Meet Mallory and Ebonie.

| 6 min read | 36 min listen Two women walking in the snow

32-year old Mallory Brown travels the globe to share stories of incredible people and organizations, helping them raise money and...

32-year old Mallory Brown travels the globe to share stories of incredible people and organizations, helping them raise money and change the world. Now, she’s on a mission to walk a marathon with 26 women around the globe, one mile at a time. Mile 2 is in her hometown of Detroit, where she walks with Ebonie, a mother of three who was formerly homeless but is now thriving thanks to a small nonprofit with a clever idea to lift families out of homelessness—for good.

In Mallory’s words, the story of Walk a Mile from her interview on GoFundMe’s podcast, True Stories of Good People:

I started backpacking when I was in my early 20s, and then I started working in the social impact space. I’ve been to 48 countries. My travel has increased as the years pass. Now, I’m taking about 5–6 trips internationally per year.

As soon as I started traveling, it shifted my whole perspective on life. I realized that the things I stressed about—the things I cared about that I was putting energy toward—were so frivolous.

Every time I get back from an international trip, there’s something I appreciate that I didn’t before. Sometimes it’s running water coming out of a faucet. Often, it’s carpet.

I used to worry that my accessories didn’t match, that I had black shoes and a brown belt. That was a general thought in my mind. Now I realize just how much I have and how privileged I am to be in a society that encourages people to thrive and that I am educated and that I travel the world. You know, I go meet people where I’ve spent 24 hours on a plane to get to them, and they’ve never left their village. It makes you so appreciative that I was born here with freedom and access to anything I could want.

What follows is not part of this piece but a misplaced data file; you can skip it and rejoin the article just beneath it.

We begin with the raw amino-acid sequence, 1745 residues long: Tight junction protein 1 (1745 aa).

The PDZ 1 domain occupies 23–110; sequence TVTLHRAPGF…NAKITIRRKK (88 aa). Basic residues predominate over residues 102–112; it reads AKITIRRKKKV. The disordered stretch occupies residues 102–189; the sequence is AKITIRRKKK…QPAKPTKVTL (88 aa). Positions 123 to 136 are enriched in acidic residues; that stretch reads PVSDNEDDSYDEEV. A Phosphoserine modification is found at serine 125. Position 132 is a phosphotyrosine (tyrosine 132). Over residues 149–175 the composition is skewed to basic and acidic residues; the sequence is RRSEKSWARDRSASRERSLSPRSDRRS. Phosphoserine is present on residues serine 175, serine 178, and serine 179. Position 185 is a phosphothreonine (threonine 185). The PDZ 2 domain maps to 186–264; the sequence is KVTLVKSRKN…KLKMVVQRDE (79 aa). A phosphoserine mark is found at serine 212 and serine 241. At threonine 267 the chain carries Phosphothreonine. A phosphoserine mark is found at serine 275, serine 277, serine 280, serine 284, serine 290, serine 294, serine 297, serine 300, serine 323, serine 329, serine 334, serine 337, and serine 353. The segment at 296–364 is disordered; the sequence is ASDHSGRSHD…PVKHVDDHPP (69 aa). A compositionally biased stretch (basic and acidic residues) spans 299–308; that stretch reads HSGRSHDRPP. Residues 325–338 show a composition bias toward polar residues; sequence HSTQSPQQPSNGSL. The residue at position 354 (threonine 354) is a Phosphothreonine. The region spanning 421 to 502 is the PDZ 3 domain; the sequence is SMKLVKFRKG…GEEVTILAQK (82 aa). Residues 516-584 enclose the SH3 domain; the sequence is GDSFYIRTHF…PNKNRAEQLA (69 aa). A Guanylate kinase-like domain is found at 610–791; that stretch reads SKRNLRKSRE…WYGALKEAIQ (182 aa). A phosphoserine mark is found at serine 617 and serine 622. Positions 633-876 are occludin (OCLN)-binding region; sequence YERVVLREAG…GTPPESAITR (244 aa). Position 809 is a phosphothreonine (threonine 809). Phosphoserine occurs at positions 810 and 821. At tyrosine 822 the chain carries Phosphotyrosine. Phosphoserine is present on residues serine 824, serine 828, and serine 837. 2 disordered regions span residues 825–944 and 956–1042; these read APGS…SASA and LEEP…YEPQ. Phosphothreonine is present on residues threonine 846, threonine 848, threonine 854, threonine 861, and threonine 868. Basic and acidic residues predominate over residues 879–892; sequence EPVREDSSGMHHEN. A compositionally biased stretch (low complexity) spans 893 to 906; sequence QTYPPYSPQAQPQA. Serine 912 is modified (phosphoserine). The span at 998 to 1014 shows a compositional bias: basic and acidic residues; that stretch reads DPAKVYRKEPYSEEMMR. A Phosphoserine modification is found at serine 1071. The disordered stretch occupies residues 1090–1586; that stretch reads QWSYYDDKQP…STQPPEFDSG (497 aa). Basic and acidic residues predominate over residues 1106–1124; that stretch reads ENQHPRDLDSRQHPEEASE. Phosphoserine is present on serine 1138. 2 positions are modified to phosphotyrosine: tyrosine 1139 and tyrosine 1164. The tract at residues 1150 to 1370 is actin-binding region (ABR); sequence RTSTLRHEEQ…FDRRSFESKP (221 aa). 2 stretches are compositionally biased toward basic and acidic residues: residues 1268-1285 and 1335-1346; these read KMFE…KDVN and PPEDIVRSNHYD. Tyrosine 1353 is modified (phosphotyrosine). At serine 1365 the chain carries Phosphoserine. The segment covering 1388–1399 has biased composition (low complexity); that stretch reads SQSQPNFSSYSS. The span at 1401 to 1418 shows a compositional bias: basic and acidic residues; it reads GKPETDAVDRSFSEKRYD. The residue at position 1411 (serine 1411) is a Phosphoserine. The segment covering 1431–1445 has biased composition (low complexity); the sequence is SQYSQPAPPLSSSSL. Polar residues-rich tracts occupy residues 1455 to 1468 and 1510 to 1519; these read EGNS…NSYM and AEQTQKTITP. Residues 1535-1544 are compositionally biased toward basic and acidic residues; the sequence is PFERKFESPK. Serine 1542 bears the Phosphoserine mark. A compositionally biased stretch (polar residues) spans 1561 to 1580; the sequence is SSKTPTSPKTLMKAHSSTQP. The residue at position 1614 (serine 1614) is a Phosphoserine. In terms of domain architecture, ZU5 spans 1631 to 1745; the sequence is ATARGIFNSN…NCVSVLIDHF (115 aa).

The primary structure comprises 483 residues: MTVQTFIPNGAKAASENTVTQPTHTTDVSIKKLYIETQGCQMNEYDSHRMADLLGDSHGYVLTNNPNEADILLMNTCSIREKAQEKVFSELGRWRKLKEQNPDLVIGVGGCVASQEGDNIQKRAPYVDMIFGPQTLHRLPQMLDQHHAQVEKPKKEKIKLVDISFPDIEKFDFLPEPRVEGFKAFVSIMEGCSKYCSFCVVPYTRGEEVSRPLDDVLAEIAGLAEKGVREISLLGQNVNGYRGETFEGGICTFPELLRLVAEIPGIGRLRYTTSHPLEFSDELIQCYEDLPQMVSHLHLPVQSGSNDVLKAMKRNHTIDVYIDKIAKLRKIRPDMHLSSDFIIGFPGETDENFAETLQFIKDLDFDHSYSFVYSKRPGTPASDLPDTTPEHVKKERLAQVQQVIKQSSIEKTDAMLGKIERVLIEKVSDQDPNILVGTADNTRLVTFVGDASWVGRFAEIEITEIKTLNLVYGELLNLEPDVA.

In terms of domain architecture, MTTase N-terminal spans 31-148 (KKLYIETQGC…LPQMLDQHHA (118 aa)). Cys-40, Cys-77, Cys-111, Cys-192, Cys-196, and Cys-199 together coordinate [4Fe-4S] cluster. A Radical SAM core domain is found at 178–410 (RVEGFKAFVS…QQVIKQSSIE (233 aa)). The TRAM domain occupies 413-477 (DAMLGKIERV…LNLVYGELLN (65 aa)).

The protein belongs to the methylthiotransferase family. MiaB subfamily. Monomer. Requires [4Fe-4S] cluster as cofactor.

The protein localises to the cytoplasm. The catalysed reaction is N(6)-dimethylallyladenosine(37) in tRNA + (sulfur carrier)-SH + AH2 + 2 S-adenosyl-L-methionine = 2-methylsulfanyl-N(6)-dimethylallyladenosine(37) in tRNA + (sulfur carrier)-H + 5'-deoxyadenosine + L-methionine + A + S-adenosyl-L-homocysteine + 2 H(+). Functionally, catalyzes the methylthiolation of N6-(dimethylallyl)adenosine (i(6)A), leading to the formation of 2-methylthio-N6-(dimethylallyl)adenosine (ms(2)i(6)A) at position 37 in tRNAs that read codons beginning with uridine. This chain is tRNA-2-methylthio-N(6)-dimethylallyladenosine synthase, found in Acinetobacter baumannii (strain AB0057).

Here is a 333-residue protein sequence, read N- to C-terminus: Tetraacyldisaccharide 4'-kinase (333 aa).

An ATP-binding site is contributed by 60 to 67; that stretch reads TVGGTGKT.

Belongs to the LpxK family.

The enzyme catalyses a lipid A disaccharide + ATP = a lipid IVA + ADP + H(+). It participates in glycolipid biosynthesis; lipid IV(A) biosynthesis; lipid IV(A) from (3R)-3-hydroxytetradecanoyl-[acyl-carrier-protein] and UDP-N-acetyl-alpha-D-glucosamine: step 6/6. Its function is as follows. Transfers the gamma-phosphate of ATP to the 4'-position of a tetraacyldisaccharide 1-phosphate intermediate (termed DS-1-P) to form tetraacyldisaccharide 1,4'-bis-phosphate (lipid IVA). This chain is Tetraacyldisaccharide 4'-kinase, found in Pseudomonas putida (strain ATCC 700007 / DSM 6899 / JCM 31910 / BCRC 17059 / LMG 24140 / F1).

The more I traveled, the more I realized the power of women, especially in impoverished situations. Women are the backbone of a family, which is then the backbone of community, and I saw these women working so hard to pull their families out of poverty. I wanted to step into their shoes and see what life was like.

Walk a Mile is a global marathon for women. I am walking a marathon, one mile at a time, with 26 different impoverished women around the world. Each mile is funded by a power woman in the U.S. who donates to make the mile possible. They cover travel costs and production costs to allow me to make these 26 documentaries. These 26 power women fund the project, and then I film with women on the ground.

I first pick a location and a charity that helps women locally. Most of them are grassroots, small NGOs that are doing the hard work day in and day out. Then, I travel to visit the charity and walk with a woman whom they have helped. My videographer and I get on a plane and spend a week in a remote location around the world. Then, we edit together a five-minute story about the woman, her day-to-day life and struggles, and how the nonprofit has helped her. And then we come home, edit the video, and launch a CrowdRise by GoFundMe campaign so that people can watch the story and then click a button and donate to help.